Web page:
This site brings together resources available from UVic Libraries and provides resources and guidance for conducting a systematic review and similar evidence synthesis projects.
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A systematic review uses a structured and reproducible method to identify, assess and critically appraise all relevant studies in response to a specific research query. It can be either quantitative or qualitative, and will generally take a team of researchers many months to complete (Wilkinson, 2020).
The key characteristics of a systematic review are:
a clearly stated set of objectives with pre-defined eligibility criteria for studies;
an explicit, reproducible methodology;
a systematic search that attempts to identify all studies that would meet the eligibility criteria;
an assessment of the validity of the findings of the included studies, for example through the assessment of risk of bias; and
a systematic presentation, and synthesis, of the characteristics and findings of the included studies (Higgins & Thomas, 2019).
A systematic review is a rigorous type of evidence synthesis. Systematic reviews require more time and manpower than traditional literature reviews. While this guide focuses on systematic reviews, readers should be aware of the other types of reviews (scoping reviews, narrative reviews, etc) that are viable forms of evidence synthesis. Want to learn more? Visit UVic Libraries Systematic Reviews and Evidence Synthesis Research Guide or the seminal article, A typology of reviews: an analysis of 14 review types and associated methodologies by Maria J. Grant and Andrew Booth.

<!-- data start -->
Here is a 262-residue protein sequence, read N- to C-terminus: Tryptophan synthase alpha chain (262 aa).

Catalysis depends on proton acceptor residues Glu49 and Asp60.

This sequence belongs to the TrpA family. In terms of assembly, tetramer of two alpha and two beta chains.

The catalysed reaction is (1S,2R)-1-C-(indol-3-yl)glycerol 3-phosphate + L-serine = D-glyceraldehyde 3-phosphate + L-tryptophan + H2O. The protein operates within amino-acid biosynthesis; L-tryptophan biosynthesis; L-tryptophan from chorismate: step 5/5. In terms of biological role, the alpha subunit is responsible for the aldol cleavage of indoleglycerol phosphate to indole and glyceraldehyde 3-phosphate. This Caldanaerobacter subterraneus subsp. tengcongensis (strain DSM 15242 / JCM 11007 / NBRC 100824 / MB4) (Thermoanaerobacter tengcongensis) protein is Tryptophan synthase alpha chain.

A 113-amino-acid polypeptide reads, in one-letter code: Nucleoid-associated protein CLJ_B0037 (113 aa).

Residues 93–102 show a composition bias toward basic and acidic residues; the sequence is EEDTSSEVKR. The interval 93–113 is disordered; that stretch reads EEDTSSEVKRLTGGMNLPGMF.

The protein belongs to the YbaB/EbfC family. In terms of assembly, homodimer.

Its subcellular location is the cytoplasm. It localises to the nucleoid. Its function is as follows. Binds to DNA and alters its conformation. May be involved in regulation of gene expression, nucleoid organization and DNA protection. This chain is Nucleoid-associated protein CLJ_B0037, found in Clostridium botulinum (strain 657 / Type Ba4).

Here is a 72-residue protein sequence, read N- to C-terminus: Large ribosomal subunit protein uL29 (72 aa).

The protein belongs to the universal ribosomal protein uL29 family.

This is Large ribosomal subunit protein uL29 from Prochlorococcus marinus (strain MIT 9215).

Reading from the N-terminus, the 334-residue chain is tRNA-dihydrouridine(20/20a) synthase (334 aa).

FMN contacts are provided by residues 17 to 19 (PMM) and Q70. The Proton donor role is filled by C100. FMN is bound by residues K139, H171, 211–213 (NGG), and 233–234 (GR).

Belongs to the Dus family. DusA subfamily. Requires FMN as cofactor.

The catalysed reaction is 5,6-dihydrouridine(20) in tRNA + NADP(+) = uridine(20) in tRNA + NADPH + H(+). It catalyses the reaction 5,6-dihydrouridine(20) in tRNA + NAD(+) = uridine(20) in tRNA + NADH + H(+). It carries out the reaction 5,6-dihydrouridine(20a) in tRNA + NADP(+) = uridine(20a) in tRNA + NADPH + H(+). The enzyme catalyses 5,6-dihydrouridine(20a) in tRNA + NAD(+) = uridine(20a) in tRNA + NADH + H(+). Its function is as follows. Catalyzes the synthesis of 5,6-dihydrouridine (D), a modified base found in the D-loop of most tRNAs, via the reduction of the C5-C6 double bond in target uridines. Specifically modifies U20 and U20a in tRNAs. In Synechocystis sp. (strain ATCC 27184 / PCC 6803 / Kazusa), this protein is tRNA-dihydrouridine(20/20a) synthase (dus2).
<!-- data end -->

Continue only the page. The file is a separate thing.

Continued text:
How can the UVic Libraries help?
The National Academy of Medicine, PRIMSA, and the Cochrane Collaboration all recommend consulting with a librarian when developing a systematic review. Librarians are specially trained in developing search strategies and methodologies for systematic reviews.
Librarians trained in evidence synthesis methods can provide support in many stages of the review process. For example, we can:
Contact UVic Libraries for a systematic review consultation. List your department in the request.
Please note that librarians can only advise on search strategies, documentation, and information resources, and they will not conduct searching on your behalf.
Wondering how to conduct a systematic review? This explainer video from The Evidence Synthesis Academy at Brown University walks you through the basic steps.
Yale University's Harvey Cushing/John Hay Whitney Medical Library Systematic Searches tutorial page
This series of tutorials cover the fundamental concepts and general procedure of searching the health science literature in a systematic manner. They will mainly focus on systematic searches required by a "systematic review". The goal of these tutorials is to ensure that your search is comprehensive, methodical, transparent and reproducible, so that your conclusions are as unbiased and closer to truth as possible.
University of Saskatchewan's Library Researcher Series: So You Think You Want To Do A Systematic Review provides excellent and engaging context on what you need to know before starting a systematic review project.
Higgins, J., & Thomas, J. (2019). Cochrane Handbook for Systematic Reviews of Interventions. https://training.cochrane.org/handbook/current
Wilkinson, J. (2020, August 11). Systematic review tips every librarian should know. Web of Science Group. https://clarivate.com/webofsciencegroup/article/systematic-review-tips-every-librarian-should-know/